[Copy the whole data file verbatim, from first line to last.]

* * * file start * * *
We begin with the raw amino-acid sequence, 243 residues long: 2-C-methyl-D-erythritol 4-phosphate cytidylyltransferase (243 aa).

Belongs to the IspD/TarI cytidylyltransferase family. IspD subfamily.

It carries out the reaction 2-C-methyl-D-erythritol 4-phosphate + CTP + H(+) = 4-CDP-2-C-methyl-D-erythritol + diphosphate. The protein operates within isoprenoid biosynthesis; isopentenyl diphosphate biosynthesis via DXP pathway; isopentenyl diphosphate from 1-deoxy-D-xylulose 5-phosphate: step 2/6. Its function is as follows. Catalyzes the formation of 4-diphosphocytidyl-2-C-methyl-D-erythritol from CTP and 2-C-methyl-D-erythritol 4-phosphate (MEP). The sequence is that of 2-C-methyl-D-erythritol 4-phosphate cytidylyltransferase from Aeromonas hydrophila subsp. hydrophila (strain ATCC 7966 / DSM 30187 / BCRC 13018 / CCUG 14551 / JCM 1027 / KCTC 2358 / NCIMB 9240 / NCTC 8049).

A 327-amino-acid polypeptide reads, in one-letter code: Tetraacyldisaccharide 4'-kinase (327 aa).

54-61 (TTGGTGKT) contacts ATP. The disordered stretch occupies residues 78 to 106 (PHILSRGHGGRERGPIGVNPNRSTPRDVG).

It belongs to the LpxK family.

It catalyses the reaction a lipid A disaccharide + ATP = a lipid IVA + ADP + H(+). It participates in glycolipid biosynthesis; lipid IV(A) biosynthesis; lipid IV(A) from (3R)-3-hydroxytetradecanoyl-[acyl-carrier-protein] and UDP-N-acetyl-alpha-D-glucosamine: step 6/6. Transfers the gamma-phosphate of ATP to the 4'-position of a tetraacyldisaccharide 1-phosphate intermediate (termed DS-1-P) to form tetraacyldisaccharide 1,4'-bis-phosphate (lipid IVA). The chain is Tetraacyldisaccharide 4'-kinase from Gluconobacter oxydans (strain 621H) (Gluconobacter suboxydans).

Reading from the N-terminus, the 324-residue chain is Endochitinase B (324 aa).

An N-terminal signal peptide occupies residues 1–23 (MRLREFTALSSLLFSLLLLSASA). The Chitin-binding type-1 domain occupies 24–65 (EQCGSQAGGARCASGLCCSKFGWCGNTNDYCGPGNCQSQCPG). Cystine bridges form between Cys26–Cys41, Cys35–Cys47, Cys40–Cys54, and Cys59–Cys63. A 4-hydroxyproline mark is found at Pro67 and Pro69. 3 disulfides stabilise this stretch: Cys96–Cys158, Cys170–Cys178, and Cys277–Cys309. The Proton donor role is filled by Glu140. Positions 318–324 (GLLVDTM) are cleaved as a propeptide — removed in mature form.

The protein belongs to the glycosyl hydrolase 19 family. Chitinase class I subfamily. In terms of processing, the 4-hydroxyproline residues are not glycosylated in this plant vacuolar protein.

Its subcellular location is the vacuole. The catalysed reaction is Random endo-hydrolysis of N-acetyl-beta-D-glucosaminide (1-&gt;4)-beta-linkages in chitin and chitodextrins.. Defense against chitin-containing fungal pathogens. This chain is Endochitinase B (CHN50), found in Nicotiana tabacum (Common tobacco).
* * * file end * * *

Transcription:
We begin with the raw amino-acid sequence, 243 residues long: 2-C-methyl-D-erythritol 4-phosphate cytidylyltransferase (243 aa).

Belongs to the IspD/TarI cytidylyltransferase family. IspD subfamily.

It carries out the reaction 2-C-methyl-D-erythritol 4-phosphate + CTP + H(+) = 4-CDP-2-C-methyl-D-erythritol + diphosphate. The protein operates within isoprenoid biosynthesis; isopentenyl diphosphate biosynthesis via DXP pathway; isopentenyl diphosphate from 1-deoxy-D-xylulose 5-phosphate: step 2/6. Its function is as follows. Catalyzes the formation of 4-diphosphocytidyl-2-C-methyl-D-erythritol from CTP and 2-C-methyl-D-erythritol 4-phosphate (MEP). The sequence is that of 2-C-methyl-D-erythritol 4-phosphate cytidylyltransferase from Aeromonas hydrophila subsp. hydrophila (strain ATCC 7966 / DSM 30187 / BCRC 13018 / CCUG 14551 / JCM 1027 / KCTC 2358 / NCIMB 9240 / NCTC 8049).

A 327-amino-acid polypeptide reads, in one-letter code: Tetraacyldisaccharide 4'-kinase (327 aa).

54-61 (TTGGTGKT) contacts ATP. The disordered stretch occupies residues 78 to 106 (PHILSRGHGGRERGPIGVNPNRSTPRDVG).

It belongs to the LpxK family.

It catalyses the reaction a lipid A disaccharide + ATP = a lipid IVA + ADP + H(+). It participates in glycolipid biosynthesis; lipid IV(A) biosynthesis; lipid IV(A) from (3R)-3-hydroxytetradecanoyl-[acyl-carrier-protein] and UDP-N-acetyl-alpha-D-glucosamine: step 6/6. Transfers the gamma-phosphate of ATP to the 4'-position of a tetraacyldisaccharide 1-phosphate intermediate (termed DS-1-P) to form tetraacyldisaccharide 1,4'-bis-phosphate (lipid IVA). The chain is Tetraacyldisaccharide 4'-kinase from Gluconobacter oxydans (strain 621H) (Gluconobacter suboxydans).

Reading from the N-terminus, the 324-residue chain is Endochitinase B (324 aa).

An N-terminal signal peptide occupies residues 1–23 (MRLREFTALSSLLFSLLLLSASA). The Chitin-binding type-1 domain occupies 24–65 (EQCGSQAGGARCASGLCCSKFGWCGNTNDYCGPGNCQSQCPG). Cystine bridges form between Cys26–Cys41, Cys35–Cys47, Cys40–Cys54, and Cys59–Cys63. A 4-hydroxyproline mark is found at Pro67 and Pro69. 3 disulfides stabilise this stretch: Cys96–Cys158, Cys170–Cys178, and Cys277–Cys309. The Proton donor role is filled by Glu140. Positions 318–324 (GLLVDTM) are cleaved as a propeptide — removed in mature form.

The protein belongs to the glycosyl hydrolase 19 family. Chitinase class I subfamily. In terms of processing, the 4-hydroxyproline residues are not glycosylated in this plant vacuolar protein.

Its subcellular location is the vacuole. The catalysed reaction is Random endo-hydrolysis of N-acetyl-beta-D-glucosaminide (1-&gt;4)-beta-linkages in chitin and chitodextrins.. Defense against chitin-containing fungal pathogens. This chain is Endochitinase B (CHN50), found in Nicotiana tabacum (Common tobacco).